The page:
The Congress leader claimed that he was not allowed to counter the allegations made by the Ministers on the floor of the House, despite his repeated appeals to Lok Sabha speaker Om Birla. Mr. Birla, he said, told him outright that he could not be allowed to speak.

Supreme Court urged to remove criminal defamation as grounds for automatic disqualification of lawmakers

A Ph.D. student from Kerala on March 25 urged the Supreme Court to remove “criminal defamation” as a ground to “automatically” expel parliamentarians.

Aabha Muralidharan said parliamentarians are the voice of the people they represent. Their expulsion has a “chilling effect on the right of representation” of their constituents.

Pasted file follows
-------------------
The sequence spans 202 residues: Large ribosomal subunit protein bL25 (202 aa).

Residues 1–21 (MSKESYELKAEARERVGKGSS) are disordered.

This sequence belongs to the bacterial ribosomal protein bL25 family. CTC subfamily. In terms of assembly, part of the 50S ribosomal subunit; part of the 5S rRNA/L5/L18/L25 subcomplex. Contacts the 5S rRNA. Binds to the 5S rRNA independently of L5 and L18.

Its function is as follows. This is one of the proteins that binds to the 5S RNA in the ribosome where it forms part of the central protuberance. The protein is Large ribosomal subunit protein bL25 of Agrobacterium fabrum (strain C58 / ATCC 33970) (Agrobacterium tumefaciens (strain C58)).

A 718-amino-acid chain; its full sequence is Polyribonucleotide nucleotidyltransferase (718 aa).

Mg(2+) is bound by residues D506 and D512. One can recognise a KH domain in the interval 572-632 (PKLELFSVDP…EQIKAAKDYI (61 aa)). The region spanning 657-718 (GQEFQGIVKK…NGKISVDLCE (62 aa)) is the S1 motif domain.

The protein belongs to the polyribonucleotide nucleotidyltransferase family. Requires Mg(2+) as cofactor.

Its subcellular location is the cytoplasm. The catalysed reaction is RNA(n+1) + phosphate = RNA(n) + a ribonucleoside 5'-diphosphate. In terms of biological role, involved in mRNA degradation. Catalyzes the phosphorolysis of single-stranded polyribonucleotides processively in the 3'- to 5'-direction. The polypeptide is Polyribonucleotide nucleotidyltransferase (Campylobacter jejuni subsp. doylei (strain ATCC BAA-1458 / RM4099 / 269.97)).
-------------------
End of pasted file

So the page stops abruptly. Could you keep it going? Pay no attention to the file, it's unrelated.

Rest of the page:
The petitioner, represented by advocates Deepak Prakash and Sriram Parakkat, said the immediate reason for her petition is the ‘automatic disqualification’ of Wayanad MP Rahul Gandhi on Friday, within 24 hours of a Surat court finding him guilty of criminal defamation for his comment “why all thieves have Modi surname”. Mr. Gandhi was sentenced to two years’ imprisonment.

He was disqualified the very next day, on March 24, on the basis of a 2013 verdict of the Supreme Court in Lily Thomas versus Union of India. This judgment had laid down that a prison sentence of not less than two years would attract the immediate disqualification of a lawmaker under the Representation of People Act, 1951.